I am pretty convinced the the American diet of too many grains and fully of antinutrients has made so many people defficient leading to so many health problems with obesity and skin.
What I don't understand is if these anti-nutrients leach minerals such as zinc and magnesium from the body? And then how are we supposed to get these nutrients if they are richest in grains? Then shouldn't we sprout them?
About sprouting grains. Canned anything has been cooked, so we should avoid any cooked grains unless they say sprouted, right?
But dried rice, grains, and legumes should be soaked for 24 hours to remove the phytic acid, and sprouting is even better, right?
What about chocolate and coconut? Do these have leaching components? I crave chocolate ALL THE TIME and am sure i'm insulin resistance to some degree! But if Magnesium is being leached from by body and not absorbed, of course my issues are getting worse.
Where and how do you get your magnesium without supplementation?
Any thoughts? Thanks Guys!
We ate Weston Price style with soaked and fermented everything for a few years. It took my health from about a 2 to a 4, while paleo took me from that 4 to a 9. Also, it was a substantial amount of work (especially planning - hard to do any last minutes throw together cooking! paleo works much better for that).
We do sometimes still eat treats with soaked grains, like these pancakes:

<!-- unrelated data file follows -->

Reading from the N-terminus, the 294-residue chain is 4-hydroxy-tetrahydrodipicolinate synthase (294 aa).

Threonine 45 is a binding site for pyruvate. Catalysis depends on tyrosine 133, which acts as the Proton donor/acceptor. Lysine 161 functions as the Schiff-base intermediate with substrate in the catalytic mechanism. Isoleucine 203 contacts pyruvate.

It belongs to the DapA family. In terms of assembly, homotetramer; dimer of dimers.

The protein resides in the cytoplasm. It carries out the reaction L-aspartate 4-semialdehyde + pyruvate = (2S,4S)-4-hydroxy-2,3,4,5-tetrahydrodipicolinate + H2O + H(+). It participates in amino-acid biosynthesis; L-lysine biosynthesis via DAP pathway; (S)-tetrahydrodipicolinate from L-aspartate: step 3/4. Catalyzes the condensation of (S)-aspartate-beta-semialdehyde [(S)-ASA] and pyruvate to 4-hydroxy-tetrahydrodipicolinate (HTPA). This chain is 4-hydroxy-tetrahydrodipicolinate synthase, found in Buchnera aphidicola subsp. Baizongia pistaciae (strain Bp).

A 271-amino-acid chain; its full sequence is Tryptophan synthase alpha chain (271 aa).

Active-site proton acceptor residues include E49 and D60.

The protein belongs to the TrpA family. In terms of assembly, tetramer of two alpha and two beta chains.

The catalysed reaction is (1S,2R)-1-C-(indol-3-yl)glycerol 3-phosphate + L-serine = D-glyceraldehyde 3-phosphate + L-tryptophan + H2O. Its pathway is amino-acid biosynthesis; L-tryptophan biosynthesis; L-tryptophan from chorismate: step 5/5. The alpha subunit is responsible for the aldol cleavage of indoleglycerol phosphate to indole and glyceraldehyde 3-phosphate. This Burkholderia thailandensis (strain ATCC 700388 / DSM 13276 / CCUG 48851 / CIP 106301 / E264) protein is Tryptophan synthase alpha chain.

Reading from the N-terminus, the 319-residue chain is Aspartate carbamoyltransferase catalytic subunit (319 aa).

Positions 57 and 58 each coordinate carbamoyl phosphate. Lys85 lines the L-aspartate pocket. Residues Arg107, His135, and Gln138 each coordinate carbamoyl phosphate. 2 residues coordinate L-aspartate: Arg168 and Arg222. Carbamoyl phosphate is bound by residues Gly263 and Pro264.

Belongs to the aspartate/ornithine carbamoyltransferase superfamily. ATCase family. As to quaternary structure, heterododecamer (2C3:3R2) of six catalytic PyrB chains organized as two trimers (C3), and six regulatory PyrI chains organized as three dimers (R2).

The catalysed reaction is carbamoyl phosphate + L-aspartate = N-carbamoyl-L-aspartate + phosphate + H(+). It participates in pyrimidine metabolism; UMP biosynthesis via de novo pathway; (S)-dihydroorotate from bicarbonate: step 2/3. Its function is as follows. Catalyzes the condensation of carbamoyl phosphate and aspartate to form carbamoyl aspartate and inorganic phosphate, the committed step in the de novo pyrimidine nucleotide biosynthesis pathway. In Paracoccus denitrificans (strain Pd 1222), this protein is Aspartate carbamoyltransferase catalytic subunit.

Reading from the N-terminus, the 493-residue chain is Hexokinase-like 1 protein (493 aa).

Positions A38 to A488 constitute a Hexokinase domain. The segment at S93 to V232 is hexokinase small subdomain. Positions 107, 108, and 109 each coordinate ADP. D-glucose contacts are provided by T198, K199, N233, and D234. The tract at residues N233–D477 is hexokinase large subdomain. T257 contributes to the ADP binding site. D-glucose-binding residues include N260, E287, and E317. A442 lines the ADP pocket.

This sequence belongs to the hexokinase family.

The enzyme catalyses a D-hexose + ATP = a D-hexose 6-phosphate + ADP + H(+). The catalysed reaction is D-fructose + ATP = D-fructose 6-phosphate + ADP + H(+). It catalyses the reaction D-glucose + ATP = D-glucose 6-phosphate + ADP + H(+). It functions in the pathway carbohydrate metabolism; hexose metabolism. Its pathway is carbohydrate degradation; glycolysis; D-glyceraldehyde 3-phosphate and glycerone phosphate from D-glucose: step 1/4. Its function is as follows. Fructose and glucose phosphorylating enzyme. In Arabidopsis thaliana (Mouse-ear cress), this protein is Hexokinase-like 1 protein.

As for WHY did traditional people do it, perhaps they did have an understanding we don't of cause and effect. But I also think that it was just the natural by-product of living without refrigeration, pesticides, irradiated food, tupperware containers, etc. Even a best case scenario of storing grains in a clay pot would have left them exposed to wetness, bugs, heat, etc, and they would have naturally sprouted. Perhaps soaking was one way to minimize the spoilage.
Soaking, sprouting, and cooking removes the lectins but apparently not all of the phytic acid, which inhibits the absorption of the minerals in the grains and other food that the grains come into contact with in the digestive tract. Fermentation is the best method for neutralizing antinutrients, and is particularly effective agsinst phytic acid, hence the prevalence of sourdough, dosas, injera, tempeh, miso, nama shoyu, etc. Fermenting also removes some gluten but unfortunately not all. Despite its high glycemic load, white rice is preferable to most grains because the antinutrients are concentrated in the bran, ergo, if that's white pasta you're referring to, then don't worry about it. Traditional societies developed over long time periods, and if certain circumstances forced them to rely on grains for nutrition, they had to adapt and discover ways to make grains edible in order to survive. I'm also pretty sure that fermentation was probably one of the easier phenomena to discover by accident, since it mostly entails leaving food for naturally occurring microbial cultures to work upon.
Why bother with all the work for a nutrient-poor food?
I don't eat any grains or legumes and I do supplement Magnesium.
Seafood is a good Magnesium food source, along with dark chocolate.
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